The History of Fort Wetherill

Edited by John Duchesneau

(Note - The author has made use of an On-line History of Fort Wetherill from the Rhode Island Department of Environmental Management's website in preparing this history. He has edited it into a more readable format and made additions and corrections where appropriate.)


Introduction and Summary

Fort Wetherill (sometimes incorrectly called "Fort Weather All") is located in the town of Jamestown, Rhode Island on the eastern shore of Conanicut Island about two miles west from the City of Newport. It served as a coast defense fort from 1901 through 1945 and was one of the largest of the so-called Endicott period forts.

The first fort built on Fort Wetherill's site was erected in the summer of 1776 during the Revolutionary War.

Around 1799 a stone tower, which could have mounted up to ten cannon, was erected on the same site. It was commonly called Fort Dumpling. It was never armed nor garrisoned but was a popular picnic setting and artist's motif during the 19th century.

Work on Fort Wetherill began in 1896. In 1900 the new fort was named in honor of Captain Alexander Wetherill. Captain Wetherill was killed in action on July 1, 1898 at the battle of San Juan Hill in Cuba. Fort Wetherill was active during both the First and Second World Wars but was never engaged in combat.

In 1972 Fort Wetherill became a Rhode Island state park containing about 61 acres. Because of its spectacular views of Newport and the East Passage of Narragansett Bay, Fort Wetherill has been a popular sight for viewing the numerous Tall Ship events and America’s Cup Races. The waters off the park are also popular attractions to divers.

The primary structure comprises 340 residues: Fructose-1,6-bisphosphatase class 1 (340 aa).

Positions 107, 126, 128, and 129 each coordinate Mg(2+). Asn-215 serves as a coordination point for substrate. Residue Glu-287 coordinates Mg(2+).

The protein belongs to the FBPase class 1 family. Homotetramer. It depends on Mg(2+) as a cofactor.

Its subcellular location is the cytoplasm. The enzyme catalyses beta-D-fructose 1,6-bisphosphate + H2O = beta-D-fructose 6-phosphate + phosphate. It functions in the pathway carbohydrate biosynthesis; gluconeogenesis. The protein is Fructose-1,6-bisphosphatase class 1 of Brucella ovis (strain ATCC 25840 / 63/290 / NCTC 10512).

Revolutionary War

The site of Fort Wetherill has always been a perfect site for the defense of Narragansett Bay from a sea attack. This fact was realized and exploited during the Revolutionary War when the citizens of Jamestown erected earthworks on the site. This fortification was called the Battery on Dumpling Rock. The Colonials did not hold it long, however, as the British took the area without firing a shot in November of 1776. During their occupation, the British improved upon the fortification and called it Fort Dumpling Rock. Before leaving Rhode Island on October 2th, 1779, the British destroyed the fortification at Dumpling Rock and threw their larger guns into the sea to prevent their use by the Americans.

The fort saw little action afterward, other than the French rebuilding it during their occupation of Rhode Island from 1780 to 1781. There is no trace remaining today of this first fort.


Fort Dumpling (1799 - 1899)


Fort Dumpling in the Late 1800's

After the Revolution the new federal goverment started a program of fortification to defend major seaports against attack. The resulting fortifications are known as the "First System" of fortification. An extensive study was made of the fortification needs of Newport in 1794 by Lieutenant Colonel Stephen Rochfontaine of the U.S. Army Corps of Engineers. One of his recommendations was that a fort be built on Dumpling Rock in Jamestown.

Land for the new fort was purchased on November 26th, 1799 and Major Louis Tousard of the Army Corps of Engineers supervised the construction of a new fort on the site. Tousard was a native Frenchman who had served gallantly in the Revolution and lost an arm in the Battle of Rhode Island in 1778. For his heroism he was breveted a lieutenant colonel in the continental army and give a pension. In 1795 he was commissioned a major in the U.S. Army Corps of Engineers.(Biography of Tousard in French.)